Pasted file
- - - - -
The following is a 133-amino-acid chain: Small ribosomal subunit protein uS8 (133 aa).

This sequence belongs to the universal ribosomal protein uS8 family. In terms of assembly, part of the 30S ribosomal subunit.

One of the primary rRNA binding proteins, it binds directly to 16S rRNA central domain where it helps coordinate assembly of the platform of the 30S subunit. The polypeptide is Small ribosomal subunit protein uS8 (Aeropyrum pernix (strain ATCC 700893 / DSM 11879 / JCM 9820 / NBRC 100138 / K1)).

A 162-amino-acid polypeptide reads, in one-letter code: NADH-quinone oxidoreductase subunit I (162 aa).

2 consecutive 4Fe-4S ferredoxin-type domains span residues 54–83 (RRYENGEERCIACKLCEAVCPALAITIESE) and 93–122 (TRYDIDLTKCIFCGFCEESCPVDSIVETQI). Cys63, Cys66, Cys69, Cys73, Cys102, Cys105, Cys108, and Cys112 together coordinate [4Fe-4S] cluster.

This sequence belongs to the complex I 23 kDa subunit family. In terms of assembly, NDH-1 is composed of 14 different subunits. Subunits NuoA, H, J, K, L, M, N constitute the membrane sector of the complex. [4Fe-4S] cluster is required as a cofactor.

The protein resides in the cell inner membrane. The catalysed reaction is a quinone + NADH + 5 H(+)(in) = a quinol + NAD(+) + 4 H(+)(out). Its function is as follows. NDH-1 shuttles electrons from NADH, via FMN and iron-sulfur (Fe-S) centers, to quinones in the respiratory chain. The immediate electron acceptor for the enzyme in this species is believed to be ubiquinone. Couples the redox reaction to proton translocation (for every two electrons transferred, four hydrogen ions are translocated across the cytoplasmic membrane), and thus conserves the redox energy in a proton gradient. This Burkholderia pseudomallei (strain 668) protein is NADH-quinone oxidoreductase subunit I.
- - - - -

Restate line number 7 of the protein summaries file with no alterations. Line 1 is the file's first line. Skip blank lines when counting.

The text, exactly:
The protein resides in the cell inner membrane. The catalysed reaction is a quinone + NADH + 5 H(+)(in) = a quinol + NAD(+) + 4 H(+)(out). Its function is as follows. NDH-1 shuttles electrons from NADH, via FMN and iron-sulfur (Fe-S) centers, to quinones in the respiratory chain. The immediate electron acceptor for the enzyme in this species is believed to be ubiquinone. Couples the redox reaction to proton translocation (for every two electrons transferred, four hydrogen ions are translocated across the cytoplasmic membrane), and thus conserves the redox energy in a proton gradient. This Burkholderia pseudomallei (strain 668) protein is NADH-quinone oxidoreductase subunit I.